Malaysia’s Foreign Minister Saifuddin Abdullah has clarified that 16 seafarers detained by Iranian authorities for alleged fuel smuggling are not Malaysians, contrary to earlier media reports.
Iran’s Revolutionary Guards had, on 30 December 2019, detained a tanker for allegedly smuggling marine fuels, together with the 16 crew members on board and its cargo of 1.3 million litres of fuel oil. At the time, the tanker was in the Strait of Hormuz, en route to Sharjah.
Saifuddin added that the tanker is neither Malaysia-flagged nor owned by a Malaysian company.
IHS Markit’s AISLive data indicates that the vessel is First Lady, a 1984-built 3,000 dwt bunker tanker.
“None of the 16 men are Malaysians, the ship is not registered in Malaysia and is not owned by a Malaysian,” said the minister, who was speaking to journalists.
Saifuddin said that Iran’s Foreign Ministry had communicated with the Malaysian Embassy in Tehran.
However, SAS communications with First Lady’s P&I club, Shipowners’ Mutual, showed that the tanker is owned by Zengo Corporation, a Malaysian physical bunker and lubricants supplier.
Attempts to contact Zengo Corporation for comments were unsuccessful. Amid growing tensions with the US, Iran has detained several ships over accusations of fuel smuggling.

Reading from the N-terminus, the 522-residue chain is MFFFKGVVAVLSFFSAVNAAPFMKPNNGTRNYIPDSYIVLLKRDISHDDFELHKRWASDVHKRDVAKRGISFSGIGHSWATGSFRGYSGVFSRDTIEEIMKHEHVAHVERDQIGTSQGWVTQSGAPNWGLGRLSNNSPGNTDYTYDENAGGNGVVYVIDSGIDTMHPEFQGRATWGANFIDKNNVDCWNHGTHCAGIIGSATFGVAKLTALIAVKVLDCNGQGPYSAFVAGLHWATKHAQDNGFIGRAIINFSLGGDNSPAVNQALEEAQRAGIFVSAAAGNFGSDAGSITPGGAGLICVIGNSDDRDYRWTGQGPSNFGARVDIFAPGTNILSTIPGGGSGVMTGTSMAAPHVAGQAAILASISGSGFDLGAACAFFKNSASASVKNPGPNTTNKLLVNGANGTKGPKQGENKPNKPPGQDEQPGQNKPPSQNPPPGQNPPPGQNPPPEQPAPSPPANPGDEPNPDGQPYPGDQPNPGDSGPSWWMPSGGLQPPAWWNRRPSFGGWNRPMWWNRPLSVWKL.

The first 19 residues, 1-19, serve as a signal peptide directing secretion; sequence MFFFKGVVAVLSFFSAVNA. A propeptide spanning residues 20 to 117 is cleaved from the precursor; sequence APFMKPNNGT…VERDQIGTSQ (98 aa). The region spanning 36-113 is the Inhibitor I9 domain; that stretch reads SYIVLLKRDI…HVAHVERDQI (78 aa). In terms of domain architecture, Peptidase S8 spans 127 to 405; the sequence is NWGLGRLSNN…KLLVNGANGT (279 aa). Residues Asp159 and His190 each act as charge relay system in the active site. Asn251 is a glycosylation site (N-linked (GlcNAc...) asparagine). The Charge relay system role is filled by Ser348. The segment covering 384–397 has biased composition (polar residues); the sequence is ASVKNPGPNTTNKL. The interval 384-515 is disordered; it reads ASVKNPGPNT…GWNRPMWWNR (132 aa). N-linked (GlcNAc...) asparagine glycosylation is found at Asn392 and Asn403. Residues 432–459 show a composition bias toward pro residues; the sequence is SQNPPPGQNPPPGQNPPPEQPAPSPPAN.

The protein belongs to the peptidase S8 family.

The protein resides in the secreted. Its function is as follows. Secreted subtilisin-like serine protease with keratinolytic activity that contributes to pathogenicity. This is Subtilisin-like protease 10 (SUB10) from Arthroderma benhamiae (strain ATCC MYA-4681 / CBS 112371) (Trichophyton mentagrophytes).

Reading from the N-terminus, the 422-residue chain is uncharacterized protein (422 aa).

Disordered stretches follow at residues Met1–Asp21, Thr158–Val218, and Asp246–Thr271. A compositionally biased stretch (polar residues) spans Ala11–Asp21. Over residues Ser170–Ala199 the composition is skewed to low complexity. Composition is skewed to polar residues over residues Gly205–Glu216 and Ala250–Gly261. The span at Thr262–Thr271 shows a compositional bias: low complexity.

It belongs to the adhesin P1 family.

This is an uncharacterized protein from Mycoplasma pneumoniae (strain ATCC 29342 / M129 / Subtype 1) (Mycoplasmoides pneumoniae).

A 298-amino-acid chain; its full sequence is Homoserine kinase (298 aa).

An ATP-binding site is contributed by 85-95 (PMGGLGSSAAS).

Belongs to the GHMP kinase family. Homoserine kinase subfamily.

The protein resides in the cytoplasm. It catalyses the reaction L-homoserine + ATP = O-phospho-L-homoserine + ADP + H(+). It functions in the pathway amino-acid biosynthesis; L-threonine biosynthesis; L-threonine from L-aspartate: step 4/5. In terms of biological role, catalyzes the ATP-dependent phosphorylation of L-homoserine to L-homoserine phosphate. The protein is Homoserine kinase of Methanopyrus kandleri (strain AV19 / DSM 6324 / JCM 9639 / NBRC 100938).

On 19 July 2019, Tehran seized the UK-flagged Swedish-owned products tanker Stena Impero and an 1,800 dwt Iraqi product tanker, Riah. The capture of Stena Impero was widely seen as retaliation for the seizure of the NITC VLCC Grace 1 (since renamed Adrian Darya 1) in Gibraltar on 4 July 2019 for carrying oil to Syria. The NITC tanker was eventually freed on 18 August 2019.
On 25 September 2019, Stena Impero was freed. But Iran continued to target international shipping., In September 2019, two more ships were seized over accusations of smuggling more than 500,000 litres of diesel.
The US think tank Center for a New American Security said that Iran’s harassment of ships around the Strait of Hormuz is likely an action to put pressure on the US to lift its sanctions against Iran. The sanctions target Iran’s production of nuclear weapons.
The situation is unlikely to improve, following the US-instigated assassination of Iran’s top military man, Qassem Soleimani, in a raid at Baghdad Airport on 3 January 2020.